A B61-12 radar test drop conducted earlier this year.
By Hans M. Kristensen
With every official statement about the B61 nuclear bomb life-extension program, the capabilities of the new version (B61-12) appear to be increasing.
Previously, officials from the DOD, STRATCOM, and NNSA said the program is a consolidation of the B61-3, B61-4, B61-7, and B61-10 gravity bombs that would provide no additional military capabilities beyond those weapons.
This pledge echoed the 2010 Nuclear Posture Review, which states: “Life Extension Programs (LEPs)…will not support new military missions or provide for new military capabilities.”
Yet the addition of a guided tail kit will increase the accuracy of the B61-12 compared with the other weapons and provide new warfighting capabilities. The tail kit is necessary, officials say, for the 50-kilotons B61-12 (with a reused B61-4 warhead) to be able to hold at risk the same targets as the 360-kilotons B61-7 warhead. But in Europe, where the B61-7 has never been deployed, the guided tail kit will be a significant boost of the military capabilities – an improvement that doesn’t fit the promise of reducing the role of nuclear weapons.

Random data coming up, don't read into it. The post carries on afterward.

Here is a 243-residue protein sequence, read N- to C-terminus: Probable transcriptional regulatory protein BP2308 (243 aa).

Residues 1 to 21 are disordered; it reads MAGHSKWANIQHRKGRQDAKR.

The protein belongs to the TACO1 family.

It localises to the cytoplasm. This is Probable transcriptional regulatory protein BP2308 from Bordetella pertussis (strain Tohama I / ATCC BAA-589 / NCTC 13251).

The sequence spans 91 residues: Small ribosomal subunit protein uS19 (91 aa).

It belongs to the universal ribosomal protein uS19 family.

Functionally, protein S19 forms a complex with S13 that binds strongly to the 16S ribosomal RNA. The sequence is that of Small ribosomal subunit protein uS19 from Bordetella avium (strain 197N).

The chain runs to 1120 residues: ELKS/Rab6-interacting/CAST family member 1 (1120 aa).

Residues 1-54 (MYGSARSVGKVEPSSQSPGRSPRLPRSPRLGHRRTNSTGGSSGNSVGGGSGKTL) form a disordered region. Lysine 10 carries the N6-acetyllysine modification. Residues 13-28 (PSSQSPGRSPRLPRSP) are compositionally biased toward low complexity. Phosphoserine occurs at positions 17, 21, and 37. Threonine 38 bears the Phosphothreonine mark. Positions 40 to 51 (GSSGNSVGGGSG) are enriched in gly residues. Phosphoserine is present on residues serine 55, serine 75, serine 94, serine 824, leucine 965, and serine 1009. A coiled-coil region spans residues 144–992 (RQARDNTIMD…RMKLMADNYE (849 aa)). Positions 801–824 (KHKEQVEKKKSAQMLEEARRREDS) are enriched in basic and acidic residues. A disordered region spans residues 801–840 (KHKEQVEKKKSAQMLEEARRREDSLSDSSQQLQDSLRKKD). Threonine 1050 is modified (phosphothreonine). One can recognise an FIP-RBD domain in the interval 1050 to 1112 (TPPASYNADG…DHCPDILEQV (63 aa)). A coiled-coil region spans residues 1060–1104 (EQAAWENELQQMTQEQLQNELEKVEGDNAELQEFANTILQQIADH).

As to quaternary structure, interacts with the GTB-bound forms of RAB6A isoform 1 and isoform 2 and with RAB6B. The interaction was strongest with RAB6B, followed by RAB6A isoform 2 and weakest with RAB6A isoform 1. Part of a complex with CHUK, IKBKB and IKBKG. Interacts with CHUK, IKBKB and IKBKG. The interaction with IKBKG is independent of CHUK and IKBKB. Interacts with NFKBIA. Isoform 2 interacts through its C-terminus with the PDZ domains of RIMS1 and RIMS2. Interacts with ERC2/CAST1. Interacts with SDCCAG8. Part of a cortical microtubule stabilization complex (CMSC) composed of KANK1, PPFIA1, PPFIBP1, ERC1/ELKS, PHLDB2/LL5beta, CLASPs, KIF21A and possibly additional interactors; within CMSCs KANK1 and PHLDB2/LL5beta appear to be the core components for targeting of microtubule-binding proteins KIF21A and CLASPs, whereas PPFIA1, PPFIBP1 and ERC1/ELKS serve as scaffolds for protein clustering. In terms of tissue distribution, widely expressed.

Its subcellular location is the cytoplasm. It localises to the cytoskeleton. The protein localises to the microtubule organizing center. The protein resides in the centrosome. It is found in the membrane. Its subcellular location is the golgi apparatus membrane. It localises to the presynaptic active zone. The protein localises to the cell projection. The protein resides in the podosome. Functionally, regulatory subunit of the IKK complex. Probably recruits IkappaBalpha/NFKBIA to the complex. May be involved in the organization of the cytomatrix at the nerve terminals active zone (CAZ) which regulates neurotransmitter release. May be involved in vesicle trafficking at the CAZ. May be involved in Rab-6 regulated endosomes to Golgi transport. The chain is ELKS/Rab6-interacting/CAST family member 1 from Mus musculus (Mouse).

More recently we also learned that the guided tail kit will provide the B61-12 with a “modest standoff capability,” something the current B61 versions don’t have.
And during yesterday’s hearing in the House Armed Services Committee’s Subcommittee on Strategic Forces, defense officials said the B61-12 would also replace the B61-11, a single-yield 400-kiloton nuclear earth-penetrating bomb introduced in 1997, and the B83-1, a strategic bomb with variable yields up to 1,200 kilotons. Continue Reading →